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Lighting the way for future Pacific engineers

Lighting the way for future Pacific engineers

  • 29 Aug 2022
Sina photo

(Picture caption: Dr Sina Cotter Tait has recently been elected a fellow of Engineering New Zealand.)

Recently elected fellow of Engineering New Zealand – Te Ao Rangihau, Dr Sina Cotter Tait sees her role as one that shines a light on the path she has walked, for other Pacific people to follow.  

A graduate from the University of Canterbury (UC) with a BE(Hons), Sina has since earned an MBA with Distinction and a PhD in construction management.

She has spent her more-than-20-year career working as a civil engineer specialising in contracts, technical documentation, design management, relationship management and governance.

Currently, the chartered civil engineer is the director of her own consultancy, while also serving as a director for several organisations associated with infrastructure.

Sina says being nominated for a fellowship is what meant the most to her.

“A group of people whose work I admire, and who I respect greatly, took the time and effort to nominate me – that’s the real honour,” she adds.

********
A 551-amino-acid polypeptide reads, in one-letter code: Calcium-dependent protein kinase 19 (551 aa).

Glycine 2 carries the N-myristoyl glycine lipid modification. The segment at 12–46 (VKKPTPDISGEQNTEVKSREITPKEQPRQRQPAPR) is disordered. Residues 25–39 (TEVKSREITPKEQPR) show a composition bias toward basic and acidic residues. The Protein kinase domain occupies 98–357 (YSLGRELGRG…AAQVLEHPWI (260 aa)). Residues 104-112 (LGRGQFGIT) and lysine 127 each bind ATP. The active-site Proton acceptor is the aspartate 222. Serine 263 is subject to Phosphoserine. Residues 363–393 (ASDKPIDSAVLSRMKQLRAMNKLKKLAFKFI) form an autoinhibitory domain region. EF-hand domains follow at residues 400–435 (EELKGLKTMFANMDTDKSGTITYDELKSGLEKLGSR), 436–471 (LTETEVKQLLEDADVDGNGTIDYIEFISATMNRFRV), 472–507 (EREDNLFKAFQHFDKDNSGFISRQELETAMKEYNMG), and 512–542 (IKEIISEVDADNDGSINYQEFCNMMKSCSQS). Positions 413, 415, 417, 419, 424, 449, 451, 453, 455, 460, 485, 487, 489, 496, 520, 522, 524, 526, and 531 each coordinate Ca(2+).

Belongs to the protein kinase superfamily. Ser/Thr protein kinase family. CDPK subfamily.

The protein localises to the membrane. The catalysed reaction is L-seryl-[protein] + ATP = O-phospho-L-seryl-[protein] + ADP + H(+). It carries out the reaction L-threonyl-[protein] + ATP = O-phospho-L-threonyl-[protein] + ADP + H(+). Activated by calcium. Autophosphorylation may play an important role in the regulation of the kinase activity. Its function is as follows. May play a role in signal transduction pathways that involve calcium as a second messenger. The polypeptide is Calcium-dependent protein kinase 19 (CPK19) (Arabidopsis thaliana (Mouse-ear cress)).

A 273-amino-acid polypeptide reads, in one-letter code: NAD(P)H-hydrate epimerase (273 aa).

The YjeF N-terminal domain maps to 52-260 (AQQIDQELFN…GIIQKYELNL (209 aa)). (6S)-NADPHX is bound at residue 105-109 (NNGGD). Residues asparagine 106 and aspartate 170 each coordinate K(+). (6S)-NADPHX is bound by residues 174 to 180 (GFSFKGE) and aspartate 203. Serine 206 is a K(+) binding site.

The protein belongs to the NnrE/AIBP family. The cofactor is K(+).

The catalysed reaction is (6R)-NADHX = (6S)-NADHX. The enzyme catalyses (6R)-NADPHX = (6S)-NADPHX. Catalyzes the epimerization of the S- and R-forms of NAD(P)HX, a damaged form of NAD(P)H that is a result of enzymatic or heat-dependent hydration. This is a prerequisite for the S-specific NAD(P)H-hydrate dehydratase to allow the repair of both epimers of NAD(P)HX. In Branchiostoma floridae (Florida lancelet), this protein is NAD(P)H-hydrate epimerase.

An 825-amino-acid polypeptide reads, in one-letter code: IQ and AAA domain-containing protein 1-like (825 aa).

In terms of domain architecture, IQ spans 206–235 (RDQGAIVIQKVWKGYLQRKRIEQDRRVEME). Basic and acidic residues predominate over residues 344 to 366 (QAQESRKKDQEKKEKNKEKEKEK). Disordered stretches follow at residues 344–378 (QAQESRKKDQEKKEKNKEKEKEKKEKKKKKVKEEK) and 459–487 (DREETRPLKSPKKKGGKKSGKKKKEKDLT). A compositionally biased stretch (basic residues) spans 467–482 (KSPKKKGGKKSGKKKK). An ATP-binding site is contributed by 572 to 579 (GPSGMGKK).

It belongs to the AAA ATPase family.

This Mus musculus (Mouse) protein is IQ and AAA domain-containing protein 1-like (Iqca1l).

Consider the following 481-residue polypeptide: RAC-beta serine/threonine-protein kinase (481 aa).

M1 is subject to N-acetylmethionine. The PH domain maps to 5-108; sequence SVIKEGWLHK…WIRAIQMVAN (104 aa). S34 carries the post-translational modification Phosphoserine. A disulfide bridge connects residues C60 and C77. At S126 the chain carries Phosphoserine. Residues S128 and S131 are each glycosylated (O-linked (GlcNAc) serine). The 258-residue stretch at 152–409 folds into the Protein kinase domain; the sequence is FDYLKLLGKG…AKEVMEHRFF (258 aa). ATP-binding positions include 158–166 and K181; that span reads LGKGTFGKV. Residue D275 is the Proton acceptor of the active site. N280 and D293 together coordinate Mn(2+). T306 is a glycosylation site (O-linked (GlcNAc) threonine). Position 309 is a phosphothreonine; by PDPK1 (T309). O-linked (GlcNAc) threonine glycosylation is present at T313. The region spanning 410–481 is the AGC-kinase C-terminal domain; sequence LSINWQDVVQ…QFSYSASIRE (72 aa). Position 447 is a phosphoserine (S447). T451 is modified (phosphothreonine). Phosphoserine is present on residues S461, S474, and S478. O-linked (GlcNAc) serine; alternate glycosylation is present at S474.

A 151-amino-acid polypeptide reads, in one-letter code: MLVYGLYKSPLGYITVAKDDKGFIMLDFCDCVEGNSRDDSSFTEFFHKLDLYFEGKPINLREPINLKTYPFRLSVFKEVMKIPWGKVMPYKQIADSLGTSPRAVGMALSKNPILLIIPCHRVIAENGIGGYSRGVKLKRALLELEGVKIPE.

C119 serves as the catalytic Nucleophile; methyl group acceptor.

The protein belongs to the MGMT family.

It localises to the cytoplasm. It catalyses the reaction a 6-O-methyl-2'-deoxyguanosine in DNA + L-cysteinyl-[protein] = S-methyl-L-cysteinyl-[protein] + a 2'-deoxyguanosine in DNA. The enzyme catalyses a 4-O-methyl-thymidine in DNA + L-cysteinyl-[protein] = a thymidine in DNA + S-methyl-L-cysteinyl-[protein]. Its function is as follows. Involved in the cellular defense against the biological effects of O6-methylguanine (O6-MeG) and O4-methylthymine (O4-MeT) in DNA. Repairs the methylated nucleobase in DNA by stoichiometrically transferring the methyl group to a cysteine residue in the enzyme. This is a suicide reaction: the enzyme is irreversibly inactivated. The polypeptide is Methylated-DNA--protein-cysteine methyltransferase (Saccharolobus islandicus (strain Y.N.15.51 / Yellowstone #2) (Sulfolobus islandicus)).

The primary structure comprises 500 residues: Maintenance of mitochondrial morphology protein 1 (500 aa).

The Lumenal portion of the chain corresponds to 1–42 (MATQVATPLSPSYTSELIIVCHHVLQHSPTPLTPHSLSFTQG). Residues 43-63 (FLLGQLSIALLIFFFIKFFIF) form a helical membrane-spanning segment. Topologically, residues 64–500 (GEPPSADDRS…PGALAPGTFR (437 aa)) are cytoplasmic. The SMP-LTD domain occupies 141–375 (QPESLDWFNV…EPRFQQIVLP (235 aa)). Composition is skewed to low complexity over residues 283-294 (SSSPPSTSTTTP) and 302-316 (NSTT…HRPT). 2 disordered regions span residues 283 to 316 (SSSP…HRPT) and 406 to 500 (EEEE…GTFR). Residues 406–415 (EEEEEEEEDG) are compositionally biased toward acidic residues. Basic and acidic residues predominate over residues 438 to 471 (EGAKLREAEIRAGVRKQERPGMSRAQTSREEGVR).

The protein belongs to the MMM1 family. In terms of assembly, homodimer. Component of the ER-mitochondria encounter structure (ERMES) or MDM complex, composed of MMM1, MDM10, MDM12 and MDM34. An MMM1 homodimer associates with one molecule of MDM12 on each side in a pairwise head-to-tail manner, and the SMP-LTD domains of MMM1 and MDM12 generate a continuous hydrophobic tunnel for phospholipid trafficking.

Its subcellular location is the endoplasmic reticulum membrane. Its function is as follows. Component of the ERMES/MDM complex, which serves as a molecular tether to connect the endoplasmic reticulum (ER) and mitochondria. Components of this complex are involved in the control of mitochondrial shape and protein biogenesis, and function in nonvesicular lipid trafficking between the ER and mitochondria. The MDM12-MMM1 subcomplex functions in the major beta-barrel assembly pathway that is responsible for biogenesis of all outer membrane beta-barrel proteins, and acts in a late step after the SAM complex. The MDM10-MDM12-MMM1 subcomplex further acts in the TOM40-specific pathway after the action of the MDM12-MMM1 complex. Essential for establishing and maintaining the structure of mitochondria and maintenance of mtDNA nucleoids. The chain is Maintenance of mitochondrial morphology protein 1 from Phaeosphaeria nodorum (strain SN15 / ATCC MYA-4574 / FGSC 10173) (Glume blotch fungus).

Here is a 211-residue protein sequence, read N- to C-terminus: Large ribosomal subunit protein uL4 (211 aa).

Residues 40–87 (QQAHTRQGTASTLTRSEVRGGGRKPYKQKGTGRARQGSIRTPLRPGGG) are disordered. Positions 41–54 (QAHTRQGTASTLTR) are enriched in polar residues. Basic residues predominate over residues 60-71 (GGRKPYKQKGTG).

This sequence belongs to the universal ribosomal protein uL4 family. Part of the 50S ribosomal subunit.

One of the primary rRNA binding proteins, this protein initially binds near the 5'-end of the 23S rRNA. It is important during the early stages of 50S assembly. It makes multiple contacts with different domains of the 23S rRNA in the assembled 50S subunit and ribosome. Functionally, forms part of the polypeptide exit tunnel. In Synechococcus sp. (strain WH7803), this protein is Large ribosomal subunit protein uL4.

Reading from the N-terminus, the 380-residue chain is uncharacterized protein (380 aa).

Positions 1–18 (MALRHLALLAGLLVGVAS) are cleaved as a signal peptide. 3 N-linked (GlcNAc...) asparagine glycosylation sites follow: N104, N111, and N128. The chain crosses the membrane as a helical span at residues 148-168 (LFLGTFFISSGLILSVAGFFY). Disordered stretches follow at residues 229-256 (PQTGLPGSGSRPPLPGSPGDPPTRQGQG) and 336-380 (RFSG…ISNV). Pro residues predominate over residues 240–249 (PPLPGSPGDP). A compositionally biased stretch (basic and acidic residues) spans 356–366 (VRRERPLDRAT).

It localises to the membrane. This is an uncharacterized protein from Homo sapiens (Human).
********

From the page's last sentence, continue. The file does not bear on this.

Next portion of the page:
“I was very relieved that I didn’t let them down.”

Sina explains fellowships are restricted to 10 percent of Engineering New Zealand’s  membership, and it is recognised as a significant milestone not everyone achieves.

“Currently our rules state that our governing board president, deputy and vice presidents all must be fellows, so it also opens a path for some roles.  

“However, there are many, many engineers who do excellent work and who are equally deserving, who are not recognised in this way for various reasons.  

“It is good to keep it real - it’s certainly not the be-all and end-all.”

She says in engineering, women are still very much in the minority, while Māori and Pacific people together can be counted on one hand.  

“Being part of that tiny minority is significant for me.”  

Sina is quite possibly the first Pacific person to be elected a Fellow, however, not all members record their ethnicity so Engineering New Zealand cannot confirm this.

“However, with very few women in engineering, and even fewer Pacific people, it is likely that I am.”

Sina says it is up to her and her peers in engineering to light the way for others to follow in their footsteps.

“I was talking with two young wāhine Māori studying engineering yesterday about growing the numbers of Māori and Pacific and women in engineering, and how we can light the pathways that we’ve walked for others to find and follow.  

“I’ve been blessed to have Pacific friends and family who have uplifted me in the spirit of collective community benefit, and in turn I see my role as using my unusual networks, to uplift others, to shine a light on the paths I’ve walked, to hold the door open, and to invite other Pacific people into the spaces where I’ve been able to go.”  

In early September, Sina is graduating from UC marking the end of the long chapter in her life of postgraduate education, as well as stepping down from a school board, which marks the end of eight years in school governance.

However, she is already looking to the next challenge of becoming a chartered director and continuing to pave the way for the next generation of Pacific and Māori engineers.